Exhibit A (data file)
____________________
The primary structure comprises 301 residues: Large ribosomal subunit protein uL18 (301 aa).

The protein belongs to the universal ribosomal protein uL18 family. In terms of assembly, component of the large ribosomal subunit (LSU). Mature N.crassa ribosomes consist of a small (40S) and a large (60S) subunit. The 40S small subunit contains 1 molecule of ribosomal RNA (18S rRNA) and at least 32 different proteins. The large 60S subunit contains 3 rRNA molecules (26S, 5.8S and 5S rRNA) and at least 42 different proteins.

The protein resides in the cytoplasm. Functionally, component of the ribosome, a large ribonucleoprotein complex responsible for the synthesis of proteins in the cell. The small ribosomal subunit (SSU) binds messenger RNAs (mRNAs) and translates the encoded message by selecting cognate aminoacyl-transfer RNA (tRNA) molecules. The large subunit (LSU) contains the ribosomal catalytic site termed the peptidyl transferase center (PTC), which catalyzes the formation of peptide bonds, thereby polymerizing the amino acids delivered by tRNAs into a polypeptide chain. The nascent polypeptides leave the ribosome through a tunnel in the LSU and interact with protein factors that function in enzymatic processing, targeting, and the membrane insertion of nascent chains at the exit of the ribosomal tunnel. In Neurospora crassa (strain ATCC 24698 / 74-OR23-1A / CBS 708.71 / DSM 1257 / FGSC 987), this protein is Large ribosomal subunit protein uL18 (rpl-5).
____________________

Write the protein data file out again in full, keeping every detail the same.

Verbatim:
The primary structure comprises 301 residues: Large ribosomal subunit protein uL18 (301 aa).

The protein belongs to the universal ribosomal protein uL18 family. In terms of assembly, component of the large ribosomal subunit (LSU). Mature N.crassa ribosomes consist of a small (40S) and a large (60S) subunit. The 40S small subunit contains 1 molecule of ribosomal RNA (18S rRNA) and at least 32 different proteins. The large 60S subunit contains 3 rRNA molecules (26S, 5.8S and 5S rRNA) and at least 42 different proteins.

The protein resides in the cytoplasm. Functionally, component of the ribosome, a large ribonucleoprotein complex responsible for the synthesis of proteins in the cell. The small ribosomal subunit (SSU) binds messenger RNAs (mRNAs) and translates the encoded message by selecting cognate aminoacyl-transfer RNA (tRNA) molecules. The large subunit (LSU) contains the ribosomal catalytic site termed the peptidyl transferase center (PTC), which catalyzes the formation of peptide bonds, thereby polymerizing the amino acids delivered by tRNAs into a polypeptide chain. The nascent polypeptides leave the ribosome through a tunnel in the LSU and interact with protein factors that function in enzymatic processing, targeting, and the membrane insertion of nascent chains at the exit of the ribosomal tunnel. In Neurospora crassa (strain ATCC 24698 / 74-OR23-1A / CBS 708.71 / DSM 1257 / FGSC 987), this protein is Large ribosomal subunit protein uL18 (rpl-5).